Intel's Plan to Dominate the VR Market Continues with March Madness Final Four

Intel's Plan to Dominate the VR Market Continues with March Madness Final Four

With the Final Four being televised in Arizona this weekend, you might score a way to put yourself into the middle of the action – without leaving your couch. All you need is a VR headset and $2 or $3.

Turns out that Intel has been live-streaming games from the NCAA Basketball tournament on its TrueVR platform since the start of the Sweet 16 round. This is the first major undertaking in sports, as well as virtual reality for Intel. NCAA, Turner Sports, and CBS Sports have all named Intel as the official VR provider of college sports.

Intel will use seven VR camera arrays in the stadium this weekend for the Final Four games. Each array utilizes 12 cameras to broadcast a spherical view of the action. The images are synced up before the game starts, corrected for color consistency, and then stitched in real time using TrueVR’s processing software. The stream is pushed out through the March Madness Live VR app. You can watch the games using a Samsung Gear VR headset and any of the phones it works with.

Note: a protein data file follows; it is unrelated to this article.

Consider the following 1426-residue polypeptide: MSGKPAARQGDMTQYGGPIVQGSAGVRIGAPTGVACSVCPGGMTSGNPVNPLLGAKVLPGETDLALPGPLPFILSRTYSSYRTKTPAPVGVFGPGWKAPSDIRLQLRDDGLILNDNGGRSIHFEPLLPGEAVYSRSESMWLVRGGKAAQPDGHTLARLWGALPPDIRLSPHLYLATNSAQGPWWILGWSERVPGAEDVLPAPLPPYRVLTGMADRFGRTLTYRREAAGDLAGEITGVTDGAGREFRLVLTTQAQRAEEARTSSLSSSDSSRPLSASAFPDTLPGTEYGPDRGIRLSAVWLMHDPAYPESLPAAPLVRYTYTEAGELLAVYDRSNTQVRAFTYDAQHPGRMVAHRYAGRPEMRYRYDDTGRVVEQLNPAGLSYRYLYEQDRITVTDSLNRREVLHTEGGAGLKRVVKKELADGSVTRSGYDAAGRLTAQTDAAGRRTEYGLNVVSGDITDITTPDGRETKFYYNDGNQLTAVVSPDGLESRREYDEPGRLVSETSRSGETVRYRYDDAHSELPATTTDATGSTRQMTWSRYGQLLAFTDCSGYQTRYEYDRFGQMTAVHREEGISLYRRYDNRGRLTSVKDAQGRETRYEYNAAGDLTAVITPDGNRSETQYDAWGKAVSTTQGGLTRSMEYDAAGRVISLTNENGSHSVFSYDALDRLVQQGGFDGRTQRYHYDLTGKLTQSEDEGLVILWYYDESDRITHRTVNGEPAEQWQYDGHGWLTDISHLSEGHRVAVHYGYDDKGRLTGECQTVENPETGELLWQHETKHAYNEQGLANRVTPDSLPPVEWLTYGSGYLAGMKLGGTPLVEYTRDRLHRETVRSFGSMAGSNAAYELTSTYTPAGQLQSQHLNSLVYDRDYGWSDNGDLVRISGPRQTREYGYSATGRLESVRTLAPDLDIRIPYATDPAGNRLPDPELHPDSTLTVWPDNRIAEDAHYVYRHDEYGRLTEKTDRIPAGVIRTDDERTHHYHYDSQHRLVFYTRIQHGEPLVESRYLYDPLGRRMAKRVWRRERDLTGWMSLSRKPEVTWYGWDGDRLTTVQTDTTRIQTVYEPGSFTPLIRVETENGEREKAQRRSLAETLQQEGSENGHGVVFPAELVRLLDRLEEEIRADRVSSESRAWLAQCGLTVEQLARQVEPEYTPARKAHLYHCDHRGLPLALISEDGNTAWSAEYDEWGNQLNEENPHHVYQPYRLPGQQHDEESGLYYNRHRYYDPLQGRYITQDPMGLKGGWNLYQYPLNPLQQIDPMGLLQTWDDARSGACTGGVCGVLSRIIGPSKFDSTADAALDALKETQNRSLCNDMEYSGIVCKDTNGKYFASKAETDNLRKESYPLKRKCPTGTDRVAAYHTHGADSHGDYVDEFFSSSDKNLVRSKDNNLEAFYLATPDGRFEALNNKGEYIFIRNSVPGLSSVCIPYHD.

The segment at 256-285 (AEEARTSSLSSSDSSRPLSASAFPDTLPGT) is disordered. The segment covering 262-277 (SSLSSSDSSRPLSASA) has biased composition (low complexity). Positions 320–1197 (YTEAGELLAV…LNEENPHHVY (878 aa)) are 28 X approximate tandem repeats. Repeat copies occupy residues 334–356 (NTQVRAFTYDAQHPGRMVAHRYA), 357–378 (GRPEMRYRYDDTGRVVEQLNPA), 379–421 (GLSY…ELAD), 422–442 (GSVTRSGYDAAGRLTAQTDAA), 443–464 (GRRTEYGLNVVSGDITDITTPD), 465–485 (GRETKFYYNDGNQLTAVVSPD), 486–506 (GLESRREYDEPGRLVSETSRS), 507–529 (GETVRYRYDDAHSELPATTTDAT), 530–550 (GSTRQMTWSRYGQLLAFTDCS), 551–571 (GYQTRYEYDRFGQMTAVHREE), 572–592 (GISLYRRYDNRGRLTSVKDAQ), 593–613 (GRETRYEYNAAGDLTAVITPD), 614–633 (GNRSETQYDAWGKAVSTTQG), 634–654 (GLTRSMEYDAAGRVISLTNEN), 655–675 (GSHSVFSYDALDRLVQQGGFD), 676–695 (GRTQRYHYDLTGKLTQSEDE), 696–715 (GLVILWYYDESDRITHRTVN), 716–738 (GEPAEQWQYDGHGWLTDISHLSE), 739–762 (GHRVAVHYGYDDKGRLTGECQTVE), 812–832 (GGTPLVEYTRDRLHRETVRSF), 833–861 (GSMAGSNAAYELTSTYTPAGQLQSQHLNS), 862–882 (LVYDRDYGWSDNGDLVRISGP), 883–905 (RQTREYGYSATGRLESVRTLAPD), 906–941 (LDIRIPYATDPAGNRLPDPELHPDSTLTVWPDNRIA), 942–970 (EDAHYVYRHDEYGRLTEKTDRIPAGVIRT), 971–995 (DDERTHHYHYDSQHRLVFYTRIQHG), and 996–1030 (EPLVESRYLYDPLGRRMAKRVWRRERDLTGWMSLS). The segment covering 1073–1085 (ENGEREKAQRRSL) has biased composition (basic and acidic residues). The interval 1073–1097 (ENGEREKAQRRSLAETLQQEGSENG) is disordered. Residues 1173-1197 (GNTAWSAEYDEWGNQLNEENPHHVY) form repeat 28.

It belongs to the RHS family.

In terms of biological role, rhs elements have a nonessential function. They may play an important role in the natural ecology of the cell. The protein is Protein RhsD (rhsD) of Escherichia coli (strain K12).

The Intel calls this Project Allow.Intel isn’t going to sell the Project Alloy headset itself, but instead will team up with hardware partners to bring it to market. Developers will also be enlisted to make mixed-reality content for Alloy that shows off the headset’s unique features. The system will run pre-existing VR content, but it’s telling that Bhowmike refers to Alloy as a “VR-Plus” device.

Whether or not this kind of content will sell is still uncertain, but TrueVR is betting pretty big on it. Tickets to watch the games will be offered in two tiers. A gold ticket costs $3, and features VR-specific broadcasters, and gives you control over which camera location you’re watching from. A silver ticket costs $2, and it stations you at one courtside camera and pipes in commentary from the regular television broadcasters. This nominal charge will be a good test for others in the live VR sports business, such as NextVR, which doesn’t charge extra for VR experiences.

Leave a reply